Gender and Punishment, Manchester
Martin Harris Centre, University of Manchester
11-13 January 2012
Wednesday 11 January
12:45-1:45pm: Registration (Foyer)
1:45pm: Welcome and Opening Remarks by Dr. Anke Bernau (University of Manchester) (John Thaw Lecture Theatre)
2-3:30pm: Keynote Lecture (John Thaw Studio Theatre)Chair: Professor Gale Owen-Crocker (University ofManchester)Professor Dawn Hadley (University of Sheffield): Masculinity and Mass Graves in Anglo-Saxon England
3:30-4pm: Coffee (Foyer)
4-5:30pm: Parallel Sessions
Panel 1a: Torture and Spectacle (John Thaw Studio Theatre)Chair: TBC
(i) David Matthews (University of Manchester): “Take example, and thereof beware”: The Medieval Execution Ritual
(ii) Megan Welton (University of Notre Dame): Diversis angustiata cruciatibus: Adelheid of Italy and Tenth-Century Capture, Torture, and Gender
(iii) Iain MacInnes (UHI Centre for History): “A somewhat too cruel vengeance was taken for the blood of the slain”: punishment of rebels and traitors in medieval Scotland, c.1100-c.1400
Panel 1b: Holy Women and Punishment (G16)Chair: TBC
(i) Jessica Cheetham (University of Bristol): Mechthild of Magdeburg and Vicarious Punishment
(ii) Clare Monagle (Monash University): Authority and Punishment in the Letters of Hildegard of Bingen and Catherine of Siena
(iii) Kate E. Bush (The Catholic University of America): Cani Giudei: Anti-Semitism in the Sermons of Saint Catherine of Bologna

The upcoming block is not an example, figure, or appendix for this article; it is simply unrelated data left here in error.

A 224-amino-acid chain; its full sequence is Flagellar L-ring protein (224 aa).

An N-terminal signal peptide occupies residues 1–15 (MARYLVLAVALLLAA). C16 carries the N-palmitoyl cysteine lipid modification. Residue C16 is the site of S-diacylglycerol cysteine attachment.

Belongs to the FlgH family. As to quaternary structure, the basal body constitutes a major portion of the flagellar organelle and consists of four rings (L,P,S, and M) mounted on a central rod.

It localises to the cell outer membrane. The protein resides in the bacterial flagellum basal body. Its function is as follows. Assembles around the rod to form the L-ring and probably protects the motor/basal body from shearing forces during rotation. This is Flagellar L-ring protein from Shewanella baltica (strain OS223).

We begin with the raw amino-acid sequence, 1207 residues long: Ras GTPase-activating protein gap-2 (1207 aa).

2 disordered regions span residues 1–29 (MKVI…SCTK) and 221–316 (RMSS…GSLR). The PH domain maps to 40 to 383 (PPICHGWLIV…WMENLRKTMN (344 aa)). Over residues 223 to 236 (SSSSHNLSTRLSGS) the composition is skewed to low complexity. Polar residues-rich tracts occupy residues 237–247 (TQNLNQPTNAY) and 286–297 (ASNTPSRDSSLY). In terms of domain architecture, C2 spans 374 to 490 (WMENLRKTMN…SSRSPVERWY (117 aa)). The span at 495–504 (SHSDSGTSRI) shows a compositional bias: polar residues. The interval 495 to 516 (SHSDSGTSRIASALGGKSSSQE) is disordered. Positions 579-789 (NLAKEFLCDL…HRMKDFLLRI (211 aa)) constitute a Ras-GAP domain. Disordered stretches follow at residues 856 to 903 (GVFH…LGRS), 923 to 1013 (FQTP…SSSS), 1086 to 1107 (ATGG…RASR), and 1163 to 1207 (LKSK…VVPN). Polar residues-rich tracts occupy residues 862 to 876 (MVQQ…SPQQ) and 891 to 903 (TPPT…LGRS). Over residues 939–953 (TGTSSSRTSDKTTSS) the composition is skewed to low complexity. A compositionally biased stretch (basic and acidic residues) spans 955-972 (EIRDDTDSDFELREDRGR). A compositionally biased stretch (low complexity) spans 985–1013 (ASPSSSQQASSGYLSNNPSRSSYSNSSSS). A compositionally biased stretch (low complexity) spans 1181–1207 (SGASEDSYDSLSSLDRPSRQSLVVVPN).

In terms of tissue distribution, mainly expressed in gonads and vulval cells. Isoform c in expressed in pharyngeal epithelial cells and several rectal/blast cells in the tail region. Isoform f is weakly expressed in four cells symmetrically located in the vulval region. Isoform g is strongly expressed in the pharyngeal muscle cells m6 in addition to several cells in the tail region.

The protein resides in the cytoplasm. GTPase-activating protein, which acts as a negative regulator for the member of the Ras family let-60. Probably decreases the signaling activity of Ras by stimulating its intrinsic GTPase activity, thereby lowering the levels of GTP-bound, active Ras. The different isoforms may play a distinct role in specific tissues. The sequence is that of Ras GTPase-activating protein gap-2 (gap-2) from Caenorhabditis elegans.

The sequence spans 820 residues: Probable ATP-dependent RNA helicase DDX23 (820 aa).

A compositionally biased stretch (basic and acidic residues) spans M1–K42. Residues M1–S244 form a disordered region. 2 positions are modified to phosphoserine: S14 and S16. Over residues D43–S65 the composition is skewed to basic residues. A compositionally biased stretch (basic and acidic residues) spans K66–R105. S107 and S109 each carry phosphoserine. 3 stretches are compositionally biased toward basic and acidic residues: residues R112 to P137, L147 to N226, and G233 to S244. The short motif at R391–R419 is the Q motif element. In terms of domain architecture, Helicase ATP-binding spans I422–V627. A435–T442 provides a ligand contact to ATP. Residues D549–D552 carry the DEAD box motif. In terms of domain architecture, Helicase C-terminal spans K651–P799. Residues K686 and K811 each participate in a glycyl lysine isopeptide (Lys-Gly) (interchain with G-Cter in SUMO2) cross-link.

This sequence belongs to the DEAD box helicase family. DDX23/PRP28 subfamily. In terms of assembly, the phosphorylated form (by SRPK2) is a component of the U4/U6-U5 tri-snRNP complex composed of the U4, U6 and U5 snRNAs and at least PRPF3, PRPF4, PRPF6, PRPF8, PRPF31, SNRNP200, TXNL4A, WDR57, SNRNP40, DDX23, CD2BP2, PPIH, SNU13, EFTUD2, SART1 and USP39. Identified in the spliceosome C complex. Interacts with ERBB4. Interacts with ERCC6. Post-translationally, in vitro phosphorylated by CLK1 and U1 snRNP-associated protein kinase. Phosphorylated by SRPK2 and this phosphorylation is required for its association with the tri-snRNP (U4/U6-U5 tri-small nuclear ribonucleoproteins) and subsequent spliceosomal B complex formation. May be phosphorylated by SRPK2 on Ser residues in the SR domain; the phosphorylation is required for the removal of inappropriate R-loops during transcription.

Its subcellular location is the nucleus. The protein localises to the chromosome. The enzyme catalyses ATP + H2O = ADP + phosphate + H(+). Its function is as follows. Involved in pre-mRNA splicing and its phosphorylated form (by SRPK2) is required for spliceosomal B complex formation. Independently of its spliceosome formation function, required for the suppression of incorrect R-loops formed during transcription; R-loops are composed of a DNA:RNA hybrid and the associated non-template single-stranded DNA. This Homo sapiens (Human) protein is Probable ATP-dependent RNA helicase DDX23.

6pm: Wine reception at International Anthony Burgess Foundation (Engine House, Cambridge Street)
Thursday 12 January
9:30-11am: Parallel Sessions Panel 2a: Space and Punishment (John Thaw Studio Theatre)Chair: TBC
(i) Sergi Sancho Fibla (Universitat Pompeu Fabra): Marguerite d’Oingt’s Pagina Meditationum. The female hell for the “brothers of flies”
(ii) Polly Stevens Fields (University of Nevada, Reno): Reconsideration of Hrothwissa’s Convent Dramas: Source and Site of Female Punishment in Paphnutius
(iii) Kristin Distel (Ashland University): Holy Fear as Incentive for Enclosure
Panel 2b: Presence and Absence in Punishment (G16)Chair: TBC
(i) Drew Maxwell (University of Edinburgh): “Traytur untrew and trowthles”: Women’s roles as punishers and teachers in the concept of trowth within Ywain and Gawain and Sir Launfal
(ii) Hannah Priest (University of Manchester): “De l’altre part la dame a prise”: Hiding Punitive Violence Against Women in Insular Romance
(iii) Carl G. Martin (Norwich University): “Par destresce e par poür”: Bisclavret’s Constrained Bodies
11-11:30am: Coffee (Foyer)
11:30-1pm: Parallel Sessions Panel 3a: Law and Punishment (John Thaw Studio Theatre)Chair: TBC
(i) Daniela Fruscione (University of Frankfurt): Adultery, gender and punishment in the 7th century: Legal and social frames
(ii) Charlene M. Eska (Virginia Tech): Castration in Early Irish Law
(iii) Gillian R. Overing (Wake Forest University): Within Striking Distance: Gender, Insult and Injury in Some Anglo-Saxon Laws